16. 16.  Way for german rococo. Combined influence of French Gothic and the decorative pattern of english gothic gave rise to the flamboyant style. Columns became more slender. Moulding consisted of two ogee mouldings with convex faces adjoining. Vine leaves, grape leaves were used as ornamentation. The ceilings were usually plastered. Attractive designs were provided in metal work, door-fittings, and grills, etc. Gothic styles were generally reserved for churches, schools, houses and universities.
  17. 17. ALHAMBRALocation: Granada Andalusia, SpainType: CulturalDesignated: 1984 (8th session) 1994 (18th session - Extension)Style: Moorish (Islamic)State party: SpainRegion: Europe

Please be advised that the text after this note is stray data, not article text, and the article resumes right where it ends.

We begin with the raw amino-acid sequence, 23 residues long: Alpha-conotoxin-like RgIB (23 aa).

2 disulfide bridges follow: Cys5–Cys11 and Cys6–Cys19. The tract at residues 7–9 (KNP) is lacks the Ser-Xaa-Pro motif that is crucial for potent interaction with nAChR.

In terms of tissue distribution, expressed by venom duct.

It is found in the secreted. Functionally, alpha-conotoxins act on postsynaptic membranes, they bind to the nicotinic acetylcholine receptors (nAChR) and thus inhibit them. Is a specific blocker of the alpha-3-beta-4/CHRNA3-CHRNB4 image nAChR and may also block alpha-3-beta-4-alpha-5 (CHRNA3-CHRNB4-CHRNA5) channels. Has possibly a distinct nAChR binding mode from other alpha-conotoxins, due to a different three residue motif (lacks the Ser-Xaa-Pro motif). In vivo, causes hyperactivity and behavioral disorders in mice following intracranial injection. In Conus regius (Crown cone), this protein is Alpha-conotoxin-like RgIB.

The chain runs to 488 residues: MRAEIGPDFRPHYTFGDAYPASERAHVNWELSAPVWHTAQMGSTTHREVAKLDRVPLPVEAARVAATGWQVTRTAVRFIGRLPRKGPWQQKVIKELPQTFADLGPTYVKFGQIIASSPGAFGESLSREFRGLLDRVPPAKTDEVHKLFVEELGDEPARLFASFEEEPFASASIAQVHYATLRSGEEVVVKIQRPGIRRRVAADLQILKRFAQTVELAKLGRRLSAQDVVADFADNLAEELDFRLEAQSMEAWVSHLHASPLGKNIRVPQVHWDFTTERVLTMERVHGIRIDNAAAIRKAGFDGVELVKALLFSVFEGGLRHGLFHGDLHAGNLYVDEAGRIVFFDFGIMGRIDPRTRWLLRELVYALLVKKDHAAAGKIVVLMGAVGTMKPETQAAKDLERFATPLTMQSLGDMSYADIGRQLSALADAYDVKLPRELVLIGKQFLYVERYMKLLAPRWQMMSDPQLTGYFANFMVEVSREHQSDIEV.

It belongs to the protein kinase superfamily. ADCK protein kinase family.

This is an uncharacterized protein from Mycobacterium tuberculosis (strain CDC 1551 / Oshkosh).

18. 18.  Spains major tourist attractions. Alhambra is a UNESCO World Heritage Site , and the inspiration for many songs and stories. Moorish poets described it as "a pearl set in emeralds. built for the last Muslim Emirs in Spain and its court, of the Nasrid dynasty. complex was designed with the mountainous site in mind and many forms of technology were considered.
  19. 19.  The park has a multitude of nightingales and is usually filled with the sound of running water from several fountains and cascades. The decoration consists, conventional foliage, Arabic inscriptions, and geometrical patterns wrought into arabesques. Painted tiles are largely used as panelling for the walls.
  20. 20.  Its overall layout is not organized. plateau where the Alhambra sits measures about 740 metres (2,430 ft.) in length by 205 metres (670 ft.) at its greatest width. Alhambras most westerly feature is the alcazaba (citadel), a strongly fortified position. It has exterior walls with arches and towers.